Larry Stone of the Times has a piece on "the most intriguing baseball player in the world" and an exhortation to Jerry Dipoto to get creative, though the closest we get to a Dipoto quote is a mention that Dipoto was at an Ohtani game.
Incredibly, Ohtani is going to pass up a $200-300M deal in order to take the league minimum ... or close to it, for three years. Come to think of it, it's just that third year he's sacrificing, right, in comparison to staying in Japan for two more years. MLB teams can cut international players their free agency after three years, if I'm not mistaken.
Stone points out a few concrete things going in the M's favor:
1. They don't play in the NL (Ohtani likes to DH three* days, take a day off, then pitch).
2. The Houston Astros are out of international pool money. (Would this affect Ohtani? Do he or the Ham Fighters even know what currency is?)
3. The Mariners could "make a run at signing Yu Darvish," Ohtani's icon and the reason he wears #11.
Wow. Now that last is not a bad suggestion, wouldja say :- ) and maybe here's where we get the 4-D chess accusations about the M's staying out on Verlander... I like it. "If your locker is next to Darvish's wouldja play for us? DARVISH'S DEAL IS EFFECTIVELY FREE FIRST THREE YEARS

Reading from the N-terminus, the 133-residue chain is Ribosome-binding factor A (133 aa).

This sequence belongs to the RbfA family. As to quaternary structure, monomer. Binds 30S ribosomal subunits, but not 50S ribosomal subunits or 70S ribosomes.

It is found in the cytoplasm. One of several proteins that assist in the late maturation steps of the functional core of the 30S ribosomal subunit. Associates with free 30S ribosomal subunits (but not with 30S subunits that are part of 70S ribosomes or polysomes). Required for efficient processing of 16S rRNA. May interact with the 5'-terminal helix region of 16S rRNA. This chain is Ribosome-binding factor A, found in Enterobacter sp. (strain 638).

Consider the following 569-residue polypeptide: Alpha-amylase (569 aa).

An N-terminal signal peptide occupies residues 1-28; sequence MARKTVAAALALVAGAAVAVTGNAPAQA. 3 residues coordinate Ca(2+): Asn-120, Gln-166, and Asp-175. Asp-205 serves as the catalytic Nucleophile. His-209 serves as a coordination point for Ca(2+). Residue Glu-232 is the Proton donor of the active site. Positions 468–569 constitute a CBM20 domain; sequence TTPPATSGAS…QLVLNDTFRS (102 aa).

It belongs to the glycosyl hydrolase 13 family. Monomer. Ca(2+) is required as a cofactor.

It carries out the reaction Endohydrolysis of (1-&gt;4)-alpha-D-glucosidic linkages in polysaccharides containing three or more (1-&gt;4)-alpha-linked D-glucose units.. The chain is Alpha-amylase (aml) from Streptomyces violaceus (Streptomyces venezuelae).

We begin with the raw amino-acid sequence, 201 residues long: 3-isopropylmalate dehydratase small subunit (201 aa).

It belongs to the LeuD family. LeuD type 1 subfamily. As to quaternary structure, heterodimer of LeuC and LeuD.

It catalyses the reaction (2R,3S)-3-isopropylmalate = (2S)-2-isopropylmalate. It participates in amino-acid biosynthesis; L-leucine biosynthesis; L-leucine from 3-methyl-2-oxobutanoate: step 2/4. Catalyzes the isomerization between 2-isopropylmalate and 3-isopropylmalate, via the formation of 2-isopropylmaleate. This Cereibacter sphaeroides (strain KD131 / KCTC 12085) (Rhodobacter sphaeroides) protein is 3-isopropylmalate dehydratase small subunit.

Here's a national MLB.com piece on Ohtani. It's got the Cubs first, but the author essentially brings his own smoke-and-mirrors (not the Cubs' ideas) to the question of Ohtani's hitting.
The Yankees and Rangers are 2 and 3 in the rankings, with the Mariners 4th. Jim Duquette in the middle video especially narrows in on those three teams. It's a rather esoteric note that Ohtani's left-handedness would work at Safeco in this lineup, but we'll take what we can get. Objectively speaking, I fancy the Yankee$ chance to pitch Ohtani that he won't have to move in three years because they'll lay out the $300M. But another writer did point out the Ichiro factor.
We saw some scouting reports along the lines of Ohtani being an explosive-but-unreliable offensive player, with 60-70 power and 60+ speed but poor contact, so Curtis Granderson makes a very apt comparison. What's a little odd is that such a player would play NO outfield at all.
You gotta like his pitching length above, though. When does Carter Capps teach him how to step in front of the rubber?